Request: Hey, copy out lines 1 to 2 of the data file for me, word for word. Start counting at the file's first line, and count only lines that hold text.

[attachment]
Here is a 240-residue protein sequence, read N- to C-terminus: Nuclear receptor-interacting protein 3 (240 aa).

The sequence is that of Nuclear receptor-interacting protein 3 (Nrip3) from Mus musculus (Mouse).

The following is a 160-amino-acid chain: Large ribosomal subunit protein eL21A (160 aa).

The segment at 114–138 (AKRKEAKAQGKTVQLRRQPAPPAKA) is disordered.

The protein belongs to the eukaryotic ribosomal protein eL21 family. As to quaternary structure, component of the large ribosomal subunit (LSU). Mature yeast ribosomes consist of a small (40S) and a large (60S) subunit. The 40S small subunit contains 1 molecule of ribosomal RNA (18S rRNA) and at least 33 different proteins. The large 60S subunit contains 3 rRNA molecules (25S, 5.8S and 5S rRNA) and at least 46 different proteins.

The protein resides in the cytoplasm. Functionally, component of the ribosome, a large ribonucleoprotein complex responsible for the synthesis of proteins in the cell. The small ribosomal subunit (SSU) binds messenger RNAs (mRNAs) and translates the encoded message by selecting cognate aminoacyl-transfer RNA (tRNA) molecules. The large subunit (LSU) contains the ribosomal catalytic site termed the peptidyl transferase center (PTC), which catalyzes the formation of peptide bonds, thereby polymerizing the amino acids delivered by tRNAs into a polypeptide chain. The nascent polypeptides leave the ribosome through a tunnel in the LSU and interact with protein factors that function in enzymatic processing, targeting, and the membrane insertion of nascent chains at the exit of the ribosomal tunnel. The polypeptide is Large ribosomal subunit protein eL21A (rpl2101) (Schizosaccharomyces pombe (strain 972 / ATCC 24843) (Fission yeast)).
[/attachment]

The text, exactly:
Here is a 240-residue protein sequence, read N- to C-terminus: Nuclear receptor-interacting protein 3 (240 aa).

The sequence is that of Nuclear receptor-interacting protein 3 (Nrip3) from Mus musculus (Mouse).